I am the bringer of grief, sadness, burdens, and ordeals. Pain, suffering and guilt is the area of my expertise. I claim weeping, tears and lamentations, and ask for prayers and supplications. When happy cards come at my right, then you shouldn’t experience too much fright. The Cross in the Lenormand is a symbol of the state of suffering, universal and unavoidable. It is the state of carrying the burden of others who are not accountable for their actions, the “cross we have to bear”. This card is the calling card of taking responsibility, despite the cost. On a positive note, with this, redemption may come – dependent on surrounding cards – for example, you might bear the Cross but “cross” the Bridge (38) and find a better place.
ADDITIONAL CARDS Over the years there have been multiple variations of the Lenormand cards. Many reflecting individual preferences and concepts of the artist or publisher. Others are more general sub divisions that reflect different regions and cultures. Appealing though it may have been to try and cover all variables and attempt to appeal to everyone, this would clearly have been a futile exercise. So for the most part I have focused on the core 36 cards of the European system commonly used today. However I have provided a number of additional cards that can be included along with the core 36, to provide additional nuance and meaning to a spread. Nevertheless they are designed and numbered so that should you choose not to use them, then the basic traditional set of 36 cards are unaffected. These additional cards consist of the Owl, which can substitute the Birds. There is an additional Man and Woman card, thus a reading can utilize the deck with two cards of the same gender, if that would be more appropriate for the querant or the specific circumstances of any given reading. Then there are also four completely new cards Clock/Time, Bridge, Dice and Mask, which will be discussed in the following pages.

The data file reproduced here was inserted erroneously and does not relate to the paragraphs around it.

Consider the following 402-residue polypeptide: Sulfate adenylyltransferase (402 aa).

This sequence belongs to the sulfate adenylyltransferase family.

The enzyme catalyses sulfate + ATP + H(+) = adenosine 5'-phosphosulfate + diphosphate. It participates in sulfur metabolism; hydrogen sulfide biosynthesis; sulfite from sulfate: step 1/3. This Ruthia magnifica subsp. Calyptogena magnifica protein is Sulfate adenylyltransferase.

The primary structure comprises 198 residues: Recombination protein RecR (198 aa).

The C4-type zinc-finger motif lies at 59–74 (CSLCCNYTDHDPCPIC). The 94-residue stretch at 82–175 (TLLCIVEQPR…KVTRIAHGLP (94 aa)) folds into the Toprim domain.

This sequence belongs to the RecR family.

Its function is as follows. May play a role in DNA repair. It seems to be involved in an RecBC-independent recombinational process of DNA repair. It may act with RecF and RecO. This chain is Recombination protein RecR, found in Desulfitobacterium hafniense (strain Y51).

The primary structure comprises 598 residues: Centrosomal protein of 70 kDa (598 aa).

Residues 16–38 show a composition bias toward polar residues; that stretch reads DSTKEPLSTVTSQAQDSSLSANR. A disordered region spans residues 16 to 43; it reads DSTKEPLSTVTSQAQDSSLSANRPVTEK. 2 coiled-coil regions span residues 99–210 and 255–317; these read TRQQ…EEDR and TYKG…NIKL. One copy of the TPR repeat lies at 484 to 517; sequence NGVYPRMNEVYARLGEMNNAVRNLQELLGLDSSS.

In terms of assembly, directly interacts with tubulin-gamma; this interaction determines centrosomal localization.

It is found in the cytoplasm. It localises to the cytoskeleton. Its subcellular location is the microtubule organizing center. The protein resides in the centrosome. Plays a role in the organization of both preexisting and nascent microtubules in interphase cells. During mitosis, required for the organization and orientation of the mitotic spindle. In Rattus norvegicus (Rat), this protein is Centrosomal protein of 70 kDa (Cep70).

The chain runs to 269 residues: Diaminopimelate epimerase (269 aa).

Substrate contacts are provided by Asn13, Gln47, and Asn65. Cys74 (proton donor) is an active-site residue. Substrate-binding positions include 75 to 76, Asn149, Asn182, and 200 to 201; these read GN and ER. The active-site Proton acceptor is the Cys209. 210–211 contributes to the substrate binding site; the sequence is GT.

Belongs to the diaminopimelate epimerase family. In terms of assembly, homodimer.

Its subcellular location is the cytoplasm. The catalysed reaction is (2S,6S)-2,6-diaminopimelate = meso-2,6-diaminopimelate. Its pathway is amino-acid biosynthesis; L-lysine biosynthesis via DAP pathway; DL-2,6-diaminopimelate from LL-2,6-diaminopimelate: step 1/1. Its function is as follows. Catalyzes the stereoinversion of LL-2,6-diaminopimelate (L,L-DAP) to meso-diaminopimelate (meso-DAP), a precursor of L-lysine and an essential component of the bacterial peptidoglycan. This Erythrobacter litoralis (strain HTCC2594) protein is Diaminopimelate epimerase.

BIRDS/OWL In the Reverie, we have two alternate cards for the Birds, as some prior decks have used the Owls, often as a pair, to indicate the concept of “paired” within a reading.